New Delhi, Feb. 10: The Centre has secured the conditional support of the BJP for the Telangana bill but eleventh-hour questions within the government on the nature of the legislation appear to have forced it to reconsider plans to table the document in Parliament tomorrow.
A debate on whether the bill, which seeks to carve a new state out of Andhra Pradeh, has financial implications is at the crux of the uncertainty.
If the government concludes it will have a financial bearing, the legislation will be introduced in the Lok Sabha first and then in the Rajya Sabha. If a decision is not taken by tomorrow morning, the bill is unlikely to be tabled before Wednesday.
President Pranab Mukherjee green-flagged the draft today. Until the doubts about the financial implications cropped up, the government had more or less decided to table it on Tuesday. A decision was also taken not to allow visitors into the Rajya Sabha when the bill is brought in to minimise chances of disruption.
Unlike in the Rajya Sabha where the government has readied a back-up plan, the process might be more arduous in the Lok Sabha where the battle lines between the pro-and-anti-Telangana votaries, across party lines, are firmly drawn.
The BJP has come on board and signalled its intent to facilitate the bill’s passage with conditions that the government has agreed, to “consider”, sources said.
Parliamentary affairs minister Kamal Nath called on Rajya Sabha Opposition leader Arun Jaitley this morning and discussed the modalities of the legislative exercise.
Prime Minister Manmohan Singh has also invited Jaitley, L.K. Advani, Sushma Swaraj and Rajnath Singh to dinner on February 12. However, BJP sources said the occasion had less to do with legislative agenda and more to do with the courtesies extended to the principal Opposition party in the last session of the 15th Lok Sabha. “It’s a kind of farewell dinner,” a source said.
Between them, the Congress and the BJP have enough strength in the upper House to pass the bill, although the BJP’s ally, the Shiv Sena, placed its opposition on record.
The BJP’s caveats were the Telangana bill was “too serious” to be introduced, let alone passed, amid pandemonium.
It also insisted that the government must not deploy force to throw out the dissenters who include members of the Congress. The opponents from the Congress and the Telugu Desam Party had obstructed proceedings in Parliament last week and forced repeated adjournments.
Since the BJP is against deploying marshals to evict “errant” MPs, the only option before the Rajya Sabha’s presiding officer is to name the members and bar their entry into the House after one adjournment.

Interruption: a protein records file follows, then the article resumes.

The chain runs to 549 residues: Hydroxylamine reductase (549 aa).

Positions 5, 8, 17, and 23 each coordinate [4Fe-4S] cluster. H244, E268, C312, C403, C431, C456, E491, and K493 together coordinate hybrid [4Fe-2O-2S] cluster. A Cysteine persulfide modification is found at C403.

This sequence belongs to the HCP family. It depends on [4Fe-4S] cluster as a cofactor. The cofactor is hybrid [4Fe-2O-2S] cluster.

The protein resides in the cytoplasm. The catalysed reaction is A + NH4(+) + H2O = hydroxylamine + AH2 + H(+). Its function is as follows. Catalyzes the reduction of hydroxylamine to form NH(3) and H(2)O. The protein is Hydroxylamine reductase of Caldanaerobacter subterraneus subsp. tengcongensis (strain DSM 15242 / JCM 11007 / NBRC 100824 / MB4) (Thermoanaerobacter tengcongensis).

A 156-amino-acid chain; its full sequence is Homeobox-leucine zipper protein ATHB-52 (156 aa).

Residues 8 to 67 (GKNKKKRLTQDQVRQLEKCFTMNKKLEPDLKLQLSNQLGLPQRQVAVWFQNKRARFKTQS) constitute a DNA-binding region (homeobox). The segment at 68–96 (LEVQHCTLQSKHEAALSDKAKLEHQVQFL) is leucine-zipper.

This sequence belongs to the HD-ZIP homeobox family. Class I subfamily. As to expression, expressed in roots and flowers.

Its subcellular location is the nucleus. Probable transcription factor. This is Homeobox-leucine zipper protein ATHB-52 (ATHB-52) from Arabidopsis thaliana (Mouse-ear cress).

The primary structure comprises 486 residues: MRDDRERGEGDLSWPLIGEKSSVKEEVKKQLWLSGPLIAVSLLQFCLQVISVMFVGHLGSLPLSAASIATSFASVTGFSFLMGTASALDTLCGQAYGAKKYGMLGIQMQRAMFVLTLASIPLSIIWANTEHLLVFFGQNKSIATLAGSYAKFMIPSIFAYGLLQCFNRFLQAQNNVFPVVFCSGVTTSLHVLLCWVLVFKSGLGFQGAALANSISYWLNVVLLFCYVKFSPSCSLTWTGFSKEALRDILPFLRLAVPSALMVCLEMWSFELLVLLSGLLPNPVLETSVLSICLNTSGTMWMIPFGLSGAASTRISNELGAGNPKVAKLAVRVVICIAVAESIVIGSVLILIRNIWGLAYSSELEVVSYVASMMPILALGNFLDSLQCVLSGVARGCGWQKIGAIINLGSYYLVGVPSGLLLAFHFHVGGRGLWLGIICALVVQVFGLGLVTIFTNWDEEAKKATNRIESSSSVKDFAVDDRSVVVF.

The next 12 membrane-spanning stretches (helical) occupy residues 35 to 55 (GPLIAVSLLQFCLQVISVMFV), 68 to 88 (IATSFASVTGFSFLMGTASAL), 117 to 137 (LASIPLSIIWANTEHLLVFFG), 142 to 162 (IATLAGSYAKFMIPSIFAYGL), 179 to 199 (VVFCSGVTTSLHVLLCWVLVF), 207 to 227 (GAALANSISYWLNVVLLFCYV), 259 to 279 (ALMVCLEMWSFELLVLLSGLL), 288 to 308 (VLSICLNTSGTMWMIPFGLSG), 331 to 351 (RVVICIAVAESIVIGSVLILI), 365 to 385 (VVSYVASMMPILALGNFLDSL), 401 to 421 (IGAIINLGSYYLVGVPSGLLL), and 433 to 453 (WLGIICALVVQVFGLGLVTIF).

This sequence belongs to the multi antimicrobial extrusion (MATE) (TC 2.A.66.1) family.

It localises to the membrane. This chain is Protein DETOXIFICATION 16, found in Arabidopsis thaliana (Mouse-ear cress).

Among the clauses the BJP objected to were making Hyderabad the common capital of Telangana and Seemandhra and vesting the enforcement of law and order with the governor without converting Hyderabad into a Union territory.
“If Hyderabad is not made a Union territory, how can the jurisdiction of one state where the capital is located (Telangana in this case) extend over another state (Seemandhra)?” a leader asked.
The BJP demanded a “justice package” for Seemandhra that called for a huge financial compensation and the region’s due share from the common resources it shared with Telangana.
The BJP’s decision to back the bill was powered by pressure from its Telangana members who contended that the party must support it without weighing in political gains and losses.
“We are 100 per cent committed to the passage of the bill because it is a question of honouring an old commitment we stuck to and keeping our credibility intact.
“I will go to the extent of saying, with or without amendments, we should support the bill because we do not want to take the blame for allowing it to be defeated on the floor of the House,” said G. Kishan Reddy, the Andhra BJP president and Amberpet MLA.
Initially, a section in the BJP had said that rather than “allowing” the UPA to pass the bill and “walking away with the credit”, the BJP should await its turn to come to power at the Centre and preside over Telangana’s birth.
The argument was not favoured by a majority in the BJP that felt the party should not be seen as reneging on a “commitment” made back in 1997 in the prelude to the Lok Sabha polls.